The No. 1 Cal men’s varsity eight won its fourth-consecutive Intercollegiate Rowing Association National Championship on the Cooper River in Cherry Hill, NJ, June 31. The winning time of 5:26.81 was just 3 seconds off the course record set by the Bears in 1999. In addition to the varsity eights success, the JV eight also brought home gold for the second consecutive year. For the record, it was coach Steve Gladstone’s 10th Varsity Challenge Cup title-second only to Charles “Pop” Courtney who won 11 titles between 1901-1915.
In the varsity race Cal got up early and stayed up all the way down the course to the finish. The Bears led by three quarters of a length as the crews crossed the 1000 while Wisconsin and Washington battled for second place. Cal stayed in front and was ready to sprint to the line but never needed to use its last gear. The Badgers beat the Huskies to the line, while Oregon State came through Princeton to take fourth as Navy finished sixth.
“It was a solid race,” said senior Scott Frandsen. “We picked up our start the last couple of weeks and we got off the line well today. We settled to a 37.5 and just hit a rhythm that was really, really solid.”
“That was an oarsome race,” said stroke Jeffrey Nalty. “We took it from the start and got like four seats in the opening 20 strokes and we kind of had the race from there. Every move we had we moved away. We rowed with rhythm and we rowed with length and the other crews just couldn’t keep up. The level of collegiate racing in the U.S. has stepped up tenfold from last year and that’s what makes today’s win so satisfying.”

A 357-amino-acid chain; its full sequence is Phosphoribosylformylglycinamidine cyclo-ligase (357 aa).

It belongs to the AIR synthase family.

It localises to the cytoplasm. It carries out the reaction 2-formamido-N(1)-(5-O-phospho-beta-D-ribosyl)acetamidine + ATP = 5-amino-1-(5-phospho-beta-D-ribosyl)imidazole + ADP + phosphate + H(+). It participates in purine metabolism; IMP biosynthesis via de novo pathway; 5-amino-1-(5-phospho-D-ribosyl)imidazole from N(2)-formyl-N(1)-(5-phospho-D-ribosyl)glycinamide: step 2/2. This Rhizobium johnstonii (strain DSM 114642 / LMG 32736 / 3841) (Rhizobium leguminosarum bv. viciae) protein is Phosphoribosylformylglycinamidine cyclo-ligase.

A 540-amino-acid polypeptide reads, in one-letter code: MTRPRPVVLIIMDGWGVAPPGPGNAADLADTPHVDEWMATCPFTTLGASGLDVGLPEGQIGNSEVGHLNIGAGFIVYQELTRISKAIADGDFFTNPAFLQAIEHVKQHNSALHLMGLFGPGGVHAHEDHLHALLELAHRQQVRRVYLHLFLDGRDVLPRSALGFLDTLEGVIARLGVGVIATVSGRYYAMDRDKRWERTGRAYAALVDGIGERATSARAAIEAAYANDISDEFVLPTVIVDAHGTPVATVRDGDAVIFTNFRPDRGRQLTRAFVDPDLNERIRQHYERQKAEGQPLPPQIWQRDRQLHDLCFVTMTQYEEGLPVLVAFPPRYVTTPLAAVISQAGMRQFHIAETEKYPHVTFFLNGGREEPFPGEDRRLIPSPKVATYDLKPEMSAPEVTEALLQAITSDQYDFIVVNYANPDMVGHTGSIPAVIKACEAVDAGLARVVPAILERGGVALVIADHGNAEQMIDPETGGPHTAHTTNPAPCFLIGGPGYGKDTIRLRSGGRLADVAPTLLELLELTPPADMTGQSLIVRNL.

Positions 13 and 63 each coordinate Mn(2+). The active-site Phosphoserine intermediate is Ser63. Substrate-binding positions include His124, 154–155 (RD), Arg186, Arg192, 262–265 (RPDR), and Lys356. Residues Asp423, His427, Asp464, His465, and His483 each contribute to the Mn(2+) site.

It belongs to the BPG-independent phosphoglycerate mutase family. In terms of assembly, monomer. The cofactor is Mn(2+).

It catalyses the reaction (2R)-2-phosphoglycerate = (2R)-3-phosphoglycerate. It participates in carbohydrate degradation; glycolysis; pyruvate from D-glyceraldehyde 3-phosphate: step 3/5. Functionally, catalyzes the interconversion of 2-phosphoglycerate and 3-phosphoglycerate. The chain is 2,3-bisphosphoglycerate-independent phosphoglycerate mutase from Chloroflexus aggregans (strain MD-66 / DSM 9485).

“We weren’t down for one stroke of the race,” said coxswain Michael Vallarelli. “We executed our moves, stayed in the tube and found some really good swing today. Our plan was to not worry about the other crews and execute our race. It was nice that we didn’t have to come from behind against those crews, but so long as we executed our race, I think we’d probably get the same result.”
The Cal JV eight also led it’s race from start to finish. Cal and Washington established themselves as the early leaders with Cornell and Princeton trying to join the fray. At 500 Cal led UW by a third of a length. Cal continued to grow its advantage with four crews battling for second at the 1000. Cal continued to pull away from the pack and outdistanced Cornell and Washington to the finish.
After a excellent semifinal performance by the freshman eight, the Bears could not muster an encore on Saturday. However, the Cal freshman did finish off the season No. 4 in the nation.
The Cal varsity four withstood a strong early push from Wisconsin and Cornell, but emerged with the gold. The Bears open four brought home the silver.